Esalen Massage is a slow-moving form of massage that borrows from a number of sources, including Swedish massage, Eastern medicine, meditation, gestalt practice, the teachings of Ida Rolf and Moshe Feldenkrais, yoga, polarity massage, and craniosacral work. In the end, an “Esalen Massage” becomes as individual as the therapist administering it.

In addition, Watson and the other MovingVentures teachers offer
classes in SpiritsDancing, a kind of ecstatic dancing designed to increase self-awareness, and Dancing with Rumi, a practice that combines the spinning of a Sufi Muslim whirling dervish with the 5 rhythms of Gabrielle Roth. (For information on the work and workshops of Roth and her New York City-based Moving Center, visit www.gabrielleroth.com; Sufism is the mystical branch of Islam, commonly known as “the path of love.”) Students may also take Awakening 101, a multicultural meditation class that combines Chinese, Indian, and Tibetan yoga asanas, or postures. 

“Ellen’s class is very different from other massage class,” writes Erika Dewi, another of Watson’s Balinese students who has started her own aromatherapy business on the island. Fearful that her English was not adequate for a live interview, she e-mailed her responses to written questions about her experiences with MovingVentures.

“In Esalen I found the teacher is not only talking and teaching about massage technique, but is more than that. Especially for the bodywork itself, it’s a lot about how to take care of ourselves and transfer good healing energy to the person on the massage bed.”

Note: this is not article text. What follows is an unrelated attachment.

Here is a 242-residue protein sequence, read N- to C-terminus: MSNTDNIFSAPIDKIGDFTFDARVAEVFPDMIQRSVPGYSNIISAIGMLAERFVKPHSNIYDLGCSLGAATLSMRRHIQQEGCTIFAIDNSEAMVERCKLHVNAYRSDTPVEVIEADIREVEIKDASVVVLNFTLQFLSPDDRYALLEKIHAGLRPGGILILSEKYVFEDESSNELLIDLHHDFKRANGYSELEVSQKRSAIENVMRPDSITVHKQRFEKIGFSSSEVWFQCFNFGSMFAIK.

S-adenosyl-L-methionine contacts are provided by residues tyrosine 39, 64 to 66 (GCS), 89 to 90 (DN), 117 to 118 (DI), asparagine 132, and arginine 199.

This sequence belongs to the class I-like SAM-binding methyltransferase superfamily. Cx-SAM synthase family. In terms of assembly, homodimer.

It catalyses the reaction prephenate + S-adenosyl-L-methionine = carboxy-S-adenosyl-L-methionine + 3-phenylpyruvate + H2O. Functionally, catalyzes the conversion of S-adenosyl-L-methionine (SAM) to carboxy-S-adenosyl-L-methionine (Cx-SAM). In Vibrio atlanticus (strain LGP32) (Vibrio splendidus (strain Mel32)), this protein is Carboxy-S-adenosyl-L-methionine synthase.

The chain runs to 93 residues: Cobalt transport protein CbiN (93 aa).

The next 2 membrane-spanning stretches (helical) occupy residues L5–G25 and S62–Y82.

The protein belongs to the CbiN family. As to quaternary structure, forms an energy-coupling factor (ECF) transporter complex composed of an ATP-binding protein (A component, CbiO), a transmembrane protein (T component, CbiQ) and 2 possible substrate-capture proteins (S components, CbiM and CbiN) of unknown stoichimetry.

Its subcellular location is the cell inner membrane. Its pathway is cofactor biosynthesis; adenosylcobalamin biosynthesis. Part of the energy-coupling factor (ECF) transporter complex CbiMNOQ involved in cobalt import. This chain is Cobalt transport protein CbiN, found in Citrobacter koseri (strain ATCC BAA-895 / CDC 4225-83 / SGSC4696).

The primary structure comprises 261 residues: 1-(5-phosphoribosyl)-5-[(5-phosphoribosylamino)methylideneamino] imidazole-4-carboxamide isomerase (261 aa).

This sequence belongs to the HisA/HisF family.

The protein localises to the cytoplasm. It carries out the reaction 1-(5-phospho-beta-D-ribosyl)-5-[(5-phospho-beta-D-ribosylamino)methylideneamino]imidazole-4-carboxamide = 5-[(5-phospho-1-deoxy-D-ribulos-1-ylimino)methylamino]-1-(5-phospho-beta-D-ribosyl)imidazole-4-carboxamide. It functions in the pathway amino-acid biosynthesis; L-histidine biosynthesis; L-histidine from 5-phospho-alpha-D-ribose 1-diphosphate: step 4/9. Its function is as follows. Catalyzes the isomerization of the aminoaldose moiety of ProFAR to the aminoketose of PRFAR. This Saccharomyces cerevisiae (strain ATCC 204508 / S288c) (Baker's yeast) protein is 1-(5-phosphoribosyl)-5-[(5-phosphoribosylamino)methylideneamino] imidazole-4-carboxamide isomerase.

Dewi acknowledged that her classes with Watson, whom she calls her “precious guru,” changed her life. “I can use my own body to heal from sicknesses or to keep happy and alive,” she wrote. “I found it very powerful. Spreading out this positive energy and positive thoughts to the universe is giving me what I wish and expect from life.”

Last December, Dewi gave a 90-minute presentation on “spa spirit” to the Bali Spa Wellness Association. “Basically, I combined Ellen’s teaching about dancing, chanting, meditation, massage, and my own experience,” she wrote. “The therapists were so happy when dancing, chanting with me, that I remembered the same feeling I had on my first class with Ellen … I feel now that I have a responsibility to share the knowledge that Ellen transferred to me.”

Centers for Dreams

Watson continues to expand her vision of what’s possible, and to expand the number—and nationalities—of the people she helps. In 2010, she expects to open a spa academy in Rajasthan, a northern India province.

“It will combine a state-of-the-art movement studio and include all forms of body movement, many forms of touch, squeezed into one academy,” Watson says. “We’ll educate minimum-wage earning Indian women, give them training, come back frequently for more training, so at the end of three years they will be highly-skilled somatic artists.